In The Loop

Welcome to the Lancaster County Solid Waste Management Authority's Blog

Covanta and LCSWMA Extend Partnership

January 08, 2018 ·

New 15-year operating agreement reached for the Lancaster and Harrisburg Energy-from-Waste facilities

The Lancaster County Solid Waste Management Authority (LCSWMA) and Covanta (NYSE: CVA), based in Morristown, NJ, announced today a new agreement for the operation and maintenance of LCSWMA’s two Energy-from-Waste facilities: the Lancaster Waste-to-Energy (WTE) Facility, located in Bainbridge, PA, and the Susquehanna Resource Management Complex (SRMC), located in Harrisburg, PA. Combined, these two facilities process around 700,000 tons of waste annually. The new improved agreement, which was finalized at the end of 2017, extends a successful long-term collaboration between LCSWMA and Covanta through 2032.

“LCSWMA is proud to continue working with such an experienced and industry-leading company like Covanta,” says Jim Warner, CEO for LCSWMA. “Waste-to-Energy has been a critical component of LCSWMA’s integrated system that minimizes landfill consumption and generates renewable energy for our community. Covanta has been a vital partner in helping us achieve that goal with great success. This enhanced partnership will help LCSWMA continue offering cost-effective, sustainable waste management services to the residents and businesses we serve.”

LCSWMA retained Covanta’s expertise to design, build and operate the Lancaster WTE Facility. The facility, which Covanta has operated since 1991, serves the sustainable waste management needs of Lancaster County, processing 1,200 tons of municipal solid waste per day to produce enough renewable energy to power 30,000 homes continuously.

The SRMC, serves Dauphin County and the City of Harrisburg by processing up to 800 tons of municipal solid waste per day and generating approximately 23 megawatts of renewable energy that powers state capitol buildings in Harrisburg, PA.

Covanta has operated the SRMC since 2007 and was critical in the turnaround of the facility, completing upgrades that allowed the facility to operate in a reliable and environmentally-sound manner. LCSWMA purchased the SRMC in 2013 from the City of Harrisburg and made significant investments and capital improvements to further enhance facility performance, along with improving customer service and aesthetics of the site.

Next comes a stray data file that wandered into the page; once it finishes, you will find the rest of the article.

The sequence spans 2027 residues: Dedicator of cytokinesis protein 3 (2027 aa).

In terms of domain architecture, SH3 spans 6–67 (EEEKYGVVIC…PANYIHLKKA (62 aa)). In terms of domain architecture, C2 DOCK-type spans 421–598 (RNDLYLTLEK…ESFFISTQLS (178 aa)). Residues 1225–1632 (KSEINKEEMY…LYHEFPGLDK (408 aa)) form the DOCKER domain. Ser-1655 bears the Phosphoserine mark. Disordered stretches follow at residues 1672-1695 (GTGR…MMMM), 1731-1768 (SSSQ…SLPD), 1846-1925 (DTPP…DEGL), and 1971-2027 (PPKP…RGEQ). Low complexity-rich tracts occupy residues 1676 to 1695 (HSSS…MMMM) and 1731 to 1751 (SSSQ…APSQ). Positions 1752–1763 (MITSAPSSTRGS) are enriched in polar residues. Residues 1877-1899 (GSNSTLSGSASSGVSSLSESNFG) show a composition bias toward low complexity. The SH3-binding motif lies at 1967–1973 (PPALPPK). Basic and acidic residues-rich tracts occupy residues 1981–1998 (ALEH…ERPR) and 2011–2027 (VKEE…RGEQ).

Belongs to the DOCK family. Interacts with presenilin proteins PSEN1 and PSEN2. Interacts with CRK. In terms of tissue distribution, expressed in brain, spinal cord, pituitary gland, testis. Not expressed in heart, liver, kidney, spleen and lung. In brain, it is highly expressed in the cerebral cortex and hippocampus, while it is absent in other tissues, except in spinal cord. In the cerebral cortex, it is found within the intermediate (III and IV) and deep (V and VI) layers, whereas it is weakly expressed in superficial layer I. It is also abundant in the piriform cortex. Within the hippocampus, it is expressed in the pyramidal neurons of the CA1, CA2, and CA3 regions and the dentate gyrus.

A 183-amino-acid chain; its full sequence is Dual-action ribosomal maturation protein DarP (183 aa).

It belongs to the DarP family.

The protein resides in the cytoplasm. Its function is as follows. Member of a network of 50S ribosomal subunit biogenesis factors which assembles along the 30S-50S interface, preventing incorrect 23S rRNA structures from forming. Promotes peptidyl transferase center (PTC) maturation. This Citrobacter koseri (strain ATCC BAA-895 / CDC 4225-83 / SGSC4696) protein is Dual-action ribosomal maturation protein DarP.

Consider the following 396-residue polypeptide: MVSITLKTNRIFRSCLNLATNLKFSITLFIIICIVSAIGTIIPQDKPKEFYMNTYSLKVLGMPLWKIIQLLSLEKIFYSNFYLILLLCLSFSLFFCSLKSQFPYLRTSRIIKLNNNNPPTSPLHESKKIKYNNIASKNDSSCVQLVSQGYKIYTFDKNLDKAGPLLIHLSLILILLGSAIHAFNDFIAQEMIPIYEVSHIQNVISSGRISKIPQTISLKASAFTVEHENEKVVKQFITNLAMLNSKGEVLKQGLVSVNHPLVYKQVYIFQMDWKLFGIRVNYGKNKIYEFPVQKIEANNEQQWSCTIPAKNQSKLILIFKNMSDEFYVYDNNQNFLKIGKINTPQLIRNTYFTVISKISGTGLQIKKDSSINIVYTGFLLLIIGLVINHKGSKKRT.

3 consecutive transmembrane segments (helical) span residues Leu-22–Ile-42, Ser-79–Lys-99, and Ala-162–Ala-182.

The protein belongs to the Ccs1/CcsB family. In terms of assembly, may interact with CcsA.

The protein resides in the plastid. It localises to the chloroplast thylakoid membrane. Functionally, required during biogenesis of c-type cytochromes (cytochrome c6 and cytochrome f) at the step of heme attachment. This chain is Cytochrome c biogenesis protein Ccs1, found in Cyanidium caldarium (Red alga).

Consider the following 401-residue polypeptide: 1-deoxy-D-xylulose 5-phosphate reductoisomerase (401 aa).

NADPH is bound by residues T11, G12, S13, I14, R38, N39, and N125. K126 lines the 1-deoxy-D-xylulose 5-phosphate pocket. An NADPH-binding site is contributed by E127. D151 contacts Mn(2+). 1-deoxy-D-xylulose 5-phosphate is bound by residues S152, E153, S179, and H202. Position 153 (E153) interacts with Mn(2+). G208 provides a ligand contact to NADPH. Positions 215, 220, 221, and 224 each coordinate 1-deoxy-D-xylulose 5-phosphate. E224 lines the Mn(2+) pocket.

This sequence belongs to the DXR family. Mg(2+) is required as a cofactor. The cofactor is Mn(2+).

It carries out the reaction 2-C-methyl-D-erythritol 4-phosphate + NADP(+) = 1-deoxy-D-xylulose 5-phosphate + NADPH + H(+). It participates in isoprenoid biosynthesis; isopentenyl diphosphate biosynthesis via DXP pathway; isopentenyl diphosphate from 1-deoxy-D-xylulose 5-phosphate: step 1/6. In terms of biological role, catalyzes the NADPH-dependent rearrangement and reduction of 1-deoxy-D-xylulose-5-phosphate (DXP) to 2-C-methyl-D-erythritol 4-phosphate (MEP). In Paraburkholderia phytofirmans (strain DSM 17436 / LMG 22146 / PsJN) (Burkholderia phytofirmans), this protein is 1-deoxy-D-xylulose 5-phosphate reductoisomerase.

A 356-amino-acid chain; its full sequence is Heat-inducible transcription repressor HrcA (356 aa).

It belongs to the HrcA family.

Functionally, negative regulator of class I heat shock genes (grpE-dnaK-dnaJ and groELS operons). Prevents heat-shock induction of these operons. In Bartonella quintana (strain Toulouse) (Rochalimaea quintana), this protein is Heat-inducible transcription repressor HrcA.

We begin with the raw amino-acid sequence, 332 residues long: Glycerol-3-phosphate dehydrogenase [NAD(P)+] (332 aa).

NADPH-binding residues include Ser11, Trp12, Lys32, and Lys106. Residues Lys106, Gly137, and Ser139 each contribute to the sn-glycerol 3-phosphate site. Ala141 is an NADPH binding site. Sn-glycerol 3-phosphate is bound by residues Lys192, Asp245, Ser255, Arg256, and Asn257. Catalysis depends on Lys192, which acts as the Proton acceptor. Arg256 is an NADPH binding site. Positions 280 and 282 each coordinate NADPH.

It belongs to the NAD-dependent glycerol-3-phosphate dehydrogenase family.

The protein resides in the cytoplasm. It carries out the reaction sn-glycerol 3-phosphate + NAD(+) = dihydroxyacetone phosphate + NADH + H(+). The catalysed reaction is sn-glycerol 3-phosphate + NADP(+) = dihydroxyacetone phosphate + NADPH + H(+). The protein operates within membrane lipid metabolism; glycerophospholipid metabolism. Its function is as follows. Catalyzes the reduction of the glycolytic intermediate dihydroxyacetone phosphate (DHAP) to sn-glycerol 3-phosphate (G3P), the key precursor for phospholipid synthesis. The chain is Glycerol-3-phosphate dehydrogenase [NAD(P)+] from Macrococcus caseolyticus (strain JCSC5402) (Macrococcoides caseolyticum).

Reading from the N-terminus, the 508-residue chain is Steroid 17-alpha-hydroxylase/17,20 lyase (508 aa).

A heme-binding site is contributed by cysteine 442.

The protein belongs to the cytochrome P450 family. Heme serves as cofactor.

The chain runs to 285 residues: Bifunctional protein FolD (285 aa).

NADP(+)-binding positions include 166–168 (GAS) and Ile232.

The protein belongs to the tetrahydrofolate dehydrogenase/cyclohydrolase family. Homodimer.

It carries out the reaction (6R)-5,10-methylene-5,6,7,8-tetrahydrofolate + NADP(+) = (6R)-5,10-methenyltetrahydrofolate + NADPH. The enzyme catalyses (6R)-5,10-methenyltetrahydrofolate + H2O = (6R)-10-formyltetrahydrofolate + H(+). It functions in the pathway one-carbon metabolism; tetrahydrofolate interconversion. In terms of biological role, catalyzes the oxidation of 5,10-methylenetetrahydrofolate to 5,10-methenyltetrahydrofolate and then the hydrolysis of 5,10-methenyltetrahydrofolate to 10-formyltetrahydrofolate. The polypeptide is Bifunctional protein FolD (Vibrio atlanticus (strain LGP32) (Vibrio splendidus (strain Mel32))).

“We are very pleased to continue our mutually-beneficial partnership with LCSWMA,” said Joey Neuhoff, vice president and general manager of Covanta’s mid-Atlantic region. “LCSWMA has created a world-class integrated waste management system and we are proud of our contributions to that success. We look forward to our continued collaboration over the next 15 years.”

The new agreement stipulates investments and upgrades to the systems at both Energy-from-Waste facilities to ensure continued safe and reliable waste processing and energy production for many years to come.

LCSWMA’s integrated system and Covanta have won numerous awards over the years, including: the Gold Excellence Award in WTE from the Solid Waste Association of North America and Top Plant honors from Power Magazine for the turnaround of the SRMC. The two facilities are also recognized as Star worksites in the U.S. Department of Labor's Occupational Safety and Health Administration's (OSHA) Voluntary Protection Program (VPP). VPP Star status is the highest honor given to worksites with comprehensive, successful safety and health management systems.

Tags: In The News · SRMC · Waste-to-Energy

LCSWMA’s ExtraGive Campaign Featured in Lancaster Chamber’s Thriving Magazine

December 18, 2017 ·

Published in the Fall/Winter Edition of Thriving Magazine

STRENGTHENING ENGAGEMENT FROM THE OUTSIDE IN: COMMUNITY OUTREACH HELPS COMPANIES CONNECT WITH EMPLOYEES

By Alison Van Harskamp
Director, Corporate Communications and Public Relations, Armstrong Flooring